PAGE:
Birkimörk Halfway House / PK Arkitektar

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Architects: PK Arkitektar ehf
Location: Hveragerði,
Client: Ministry of Social Affairs
Design team: Pálmar Kristmundsson and Bernd Kolb
Consultants: ÞB verkfræðistofa og Verkfræðistofan TERA sf.
Construction Supervisor: VST – Verkfræðistofa Sigurðar Thoroddsen hf. Selfossi
Site area: 1,560.8 sqm
Constructed area: 430 sqm
Project year: 2006-2007
Photographs: Rafael Pinho & Helge Garke

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The remarkable apartment housing is located in the lowlands of Hveragerði, a small town of about 1,700 inhabitants that lies some 45 km east of Reykjavík, Iceland’s capital. Surrounded by an eminent mountain range to the north, the town is conveniently located on the Ring Road, Iceland’s most important highway. In 2001 was invited by the Ministry of Social Affairs to plan a facility for severe handicapped youngsters in Reykjavík. The project demonstrated to be successful and therefore the studio was again commissioned to design a similar building.

ground floor plan
ground floor plan

The amazing setting for the new house required adjustments and reorganization. From the beginning it was clear to the architects that the task was to create a home rather than simply an institution for handicapped youngsters. The architectural appearance is simplistic and characterized by a sincere and clear composition of two white blocks with different heights and separated by a distribution corridor.

The entrance formed by an L-shaped exposed concrete wall, leads to a common lounge connected to a terrace and to the main kitchen of the house.

The apartments area and functional spaces are connected by a corridor in the middle of the building which brings natural light in, providing a warm and serene ambience.

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The five apartments are fully equipped for severe handicapped youngster. They are all 34,5 sqm each, with its own kitchen and bathroom. Tracks inlaid in the ceiling connect the rooms and facilitate transportation of the residents inside the house.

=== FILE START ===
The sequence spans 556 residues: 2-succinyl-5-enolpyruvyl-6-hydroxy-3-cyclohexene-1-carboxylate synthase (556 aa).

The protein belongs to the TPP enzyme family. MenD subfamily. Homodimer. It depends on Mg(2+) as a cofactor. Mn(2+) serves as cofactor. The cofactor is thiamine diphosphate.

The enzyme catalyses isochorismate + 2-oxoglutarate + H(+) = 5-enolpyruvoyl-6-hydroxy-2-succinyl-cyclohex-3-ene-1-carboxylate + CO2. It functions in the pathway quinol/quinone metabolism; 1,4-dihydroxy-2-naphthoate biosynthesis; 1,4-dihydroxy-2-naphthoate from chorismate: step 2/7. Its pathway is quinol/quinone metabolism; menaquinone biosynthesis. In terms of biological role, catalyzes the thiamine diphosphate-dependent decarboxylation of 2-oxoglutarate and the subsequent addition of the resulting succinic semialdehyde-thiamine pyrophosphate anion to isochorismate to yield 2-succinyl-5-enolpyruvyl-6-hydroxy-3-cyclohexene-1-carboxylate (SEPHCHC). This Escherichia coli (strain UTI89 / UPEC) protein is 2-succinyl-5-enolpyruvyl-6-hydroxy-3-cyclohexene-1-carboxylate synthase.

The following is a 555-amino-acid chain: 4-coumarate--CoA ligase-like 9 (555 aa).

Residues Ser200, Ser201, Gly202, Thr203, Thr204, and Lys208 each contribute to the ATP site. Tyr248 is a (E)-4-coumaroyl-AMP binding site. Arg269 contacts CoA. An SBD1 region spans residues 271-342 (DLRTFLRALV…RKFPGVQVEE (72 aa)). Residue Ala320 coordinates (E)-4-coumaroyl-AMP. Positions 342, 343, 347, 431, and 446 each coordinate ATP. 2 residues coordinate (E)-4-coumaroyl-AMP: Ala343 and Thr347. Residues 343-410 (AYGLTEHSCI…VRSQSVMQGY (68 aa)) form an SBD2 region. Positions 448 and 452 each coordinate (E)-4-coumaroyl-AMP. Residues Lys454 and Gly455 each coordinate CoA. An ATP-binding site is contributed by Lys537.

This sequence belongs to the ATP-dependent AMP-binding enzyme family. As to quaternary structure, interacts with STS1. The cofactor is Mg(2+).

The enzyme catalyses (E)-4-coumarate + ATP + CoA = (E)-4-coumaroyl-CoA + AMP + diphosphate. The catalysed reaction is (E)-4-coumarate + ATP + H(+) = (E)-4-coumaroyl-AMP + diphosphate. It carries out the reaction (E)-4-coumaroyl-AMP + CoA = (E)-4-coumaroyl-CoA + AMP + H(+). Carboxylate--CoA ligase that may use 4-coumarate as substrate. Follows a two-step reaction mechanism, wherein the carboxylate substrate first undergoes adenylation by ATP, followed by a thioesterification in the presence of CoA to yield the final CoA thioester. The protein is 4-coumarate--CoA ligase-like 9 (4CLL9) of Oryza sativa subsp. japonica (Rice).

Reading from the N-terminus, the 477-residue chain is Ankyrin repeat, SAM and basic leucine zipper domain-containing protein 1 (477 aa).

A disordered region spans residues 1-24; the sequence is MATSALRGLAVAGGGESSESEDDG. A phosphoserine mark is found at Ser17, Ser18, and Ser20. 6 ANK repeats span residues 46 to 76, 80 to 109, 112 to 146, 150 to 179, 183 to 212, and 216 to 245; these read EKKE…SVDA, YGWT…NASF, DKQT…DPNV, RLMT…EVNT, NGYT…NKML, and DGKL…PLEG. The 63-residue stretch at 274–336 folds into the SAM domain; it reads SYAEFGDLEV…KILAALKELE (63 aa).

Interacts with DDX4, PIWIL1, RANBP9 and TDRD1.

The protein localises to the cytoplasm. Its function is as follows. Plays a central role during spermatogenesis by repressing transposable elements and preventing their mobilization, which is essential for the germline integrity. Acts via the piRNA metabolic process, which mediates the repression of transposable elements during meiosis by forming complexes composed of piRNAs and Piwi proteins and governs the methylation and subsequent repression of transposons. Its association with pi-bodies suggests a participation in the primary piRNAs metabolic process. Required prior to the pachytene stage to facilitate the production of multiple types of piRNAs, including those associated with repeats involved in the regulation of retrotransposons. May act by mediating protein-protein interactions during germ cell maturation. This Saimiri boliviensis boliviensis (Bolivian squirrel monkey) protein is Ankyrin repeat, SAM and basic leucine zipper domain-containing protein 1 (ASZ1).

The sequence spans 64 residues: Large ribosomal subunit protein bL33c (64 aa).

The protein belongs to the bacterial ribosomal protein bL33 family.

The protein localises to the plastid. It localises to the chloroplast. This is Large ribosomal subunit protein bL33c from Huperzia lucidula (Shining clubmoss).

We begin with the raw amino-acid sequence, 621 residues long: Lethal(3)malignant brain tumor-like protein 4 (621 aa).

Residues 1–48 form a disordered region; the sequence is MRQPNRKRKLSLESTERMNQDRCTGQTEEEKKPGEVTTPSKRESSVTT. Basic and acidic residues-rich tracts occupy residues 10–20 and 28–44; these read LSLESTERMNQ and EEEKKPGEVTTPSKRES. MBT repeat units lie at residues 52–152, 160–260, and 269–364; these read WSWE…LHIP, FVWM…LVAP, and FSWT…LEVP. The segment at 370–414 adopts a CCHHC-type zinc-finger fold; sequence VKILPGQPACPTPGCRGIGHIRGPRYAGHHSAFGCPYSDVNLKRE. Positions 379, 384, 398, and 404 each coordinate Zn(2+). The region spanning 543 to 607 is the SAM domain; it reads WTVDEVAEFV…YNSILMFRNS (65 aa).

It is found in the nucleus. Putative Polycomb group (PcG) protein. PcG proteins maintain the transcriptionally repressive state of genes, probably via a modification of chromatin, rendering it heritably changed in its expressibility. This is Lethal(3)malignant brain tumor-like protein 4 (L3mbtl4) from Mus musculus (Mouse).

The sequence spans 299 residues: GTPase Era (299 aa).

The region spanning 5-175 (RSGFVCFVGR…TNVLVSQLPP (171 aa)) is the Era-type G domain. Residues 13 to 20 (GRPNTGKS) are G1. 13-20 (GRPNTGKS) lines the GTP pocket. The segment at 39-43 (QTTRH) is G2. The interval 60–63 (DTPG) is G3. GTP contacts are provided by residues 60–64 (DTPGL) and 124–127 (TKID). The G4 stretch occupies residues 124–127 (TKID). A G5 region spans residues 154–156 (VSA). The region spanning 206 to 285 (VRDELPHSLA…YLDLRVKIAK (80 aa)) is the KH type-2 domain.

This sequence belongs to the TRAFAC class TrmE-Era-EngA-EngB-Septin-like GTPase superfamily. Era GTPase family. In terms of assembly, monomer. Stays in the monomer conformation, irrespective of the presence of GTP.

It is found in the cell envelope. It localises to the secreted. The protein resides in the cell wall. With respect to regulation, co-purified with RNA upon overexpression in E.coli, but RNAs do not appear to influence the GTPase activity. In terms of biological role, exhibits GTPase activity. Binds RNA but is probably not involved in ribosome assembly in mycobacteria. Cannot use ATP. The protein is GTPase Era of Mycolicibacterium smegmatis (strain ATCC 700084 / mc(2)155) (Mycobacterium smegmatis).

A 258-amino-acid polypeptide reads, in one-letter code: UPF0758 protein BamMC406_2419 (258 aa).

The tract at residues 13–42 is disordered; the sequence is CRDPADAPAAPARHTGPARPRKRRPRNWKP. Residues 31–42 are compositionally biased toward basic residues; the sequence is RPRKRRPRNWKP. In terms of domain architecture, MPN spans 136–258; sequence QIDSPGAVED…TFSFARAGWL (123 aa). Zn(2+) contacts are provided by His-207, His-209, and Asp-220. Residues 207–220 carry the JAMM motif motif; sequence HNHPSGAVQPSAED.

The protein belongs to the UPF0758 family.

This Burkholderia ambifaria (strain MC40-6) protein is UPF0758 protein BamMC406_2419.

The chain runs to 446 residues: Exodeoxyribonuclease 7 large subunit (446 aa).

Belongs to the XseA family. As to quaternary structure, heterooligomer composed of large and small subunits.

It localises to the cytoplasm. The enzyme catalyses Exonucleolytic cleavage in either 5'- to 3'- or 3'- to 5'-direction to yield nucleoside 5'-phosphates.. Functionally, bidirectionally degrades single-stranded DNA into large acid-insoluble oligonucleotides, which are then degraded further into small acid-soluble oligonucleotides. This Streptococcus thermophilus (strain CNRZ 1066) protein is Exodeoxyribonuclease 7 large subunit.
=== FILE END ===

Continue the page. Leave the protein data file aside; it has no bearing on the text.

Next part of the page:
The functional rooms on the other side of the corridor consist in a common bathroom, staff quarters, washing room and storage.

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The plastered white and simple horizontal volumes of the exterior are in contrast to the warm choice of material indoors. Walnut is the main material in the floor and fittings custom designed by the architect. PK Arkitektar is currently working on a wide range of projects in Iceland including several single family houses, summer houses and Höfðatorg, a 80.000sqm mixed-use complex located close to the city center of Reykjavík due to be finalized in the year 2011.

Cite: "Birkimörk Halfway House / PK Arkitektar" 27 Oct 2009. ArchDaily. Accessed 19 Apr 2014. <http://www.archdaily.com/?p=38771>

5 comments

  1. Thumb up Thumb down 0

    I really like the idea and think they made a lot of really nice moves dealing with ‘path’, ‘approach’ and one’s ‘domain’ within an otherwise difficult building type and user. However it would be nice so see the exterior of the building to gain a bit more insight into why certain things were done on the interior. Why concrete? the detail looks forced just to “reveal” concrete….is it structural or visual?

    two problems with the floor:
    1. poor installation of the floor boards. their already cupping. If one is going to go with wide solid floor boards then one must know how to detail the proper installation. new building and they are already warping.

    2. what is up with the stain line on the floor from the corridor into the dining room? If they wanted to allow the patina of time to be evident in the floor then they needed to go all the way, not half-baked like it is here. Its not even straight!!!!! annoying!

  2. Thumb up Thumb down 0

    I bet the concrete does acts as structural, however, I think the idea behind it was conceptual and not structural.

    I’m guessing it’s to emphasize continuity, the exterior concrete wall (building number) leads you to the entrance and beyond. There’s no change of material. I like it.

    Would be great to have more info on those handicapped bathrooms, just to compare with US requirements (which I think they’re waaaaaaay too much)

  3. Thumb up Thumb down 0

    would like to see a roof section. how do you design a flat roof in iceland? the architects did get to do something interesting though with the natural lighting in the corridor and the materials are nice.

  4. Thumb up Thumb down 0

    this is kinda boring,to me. but it’s got a stunning exterior-too bad about everything else.

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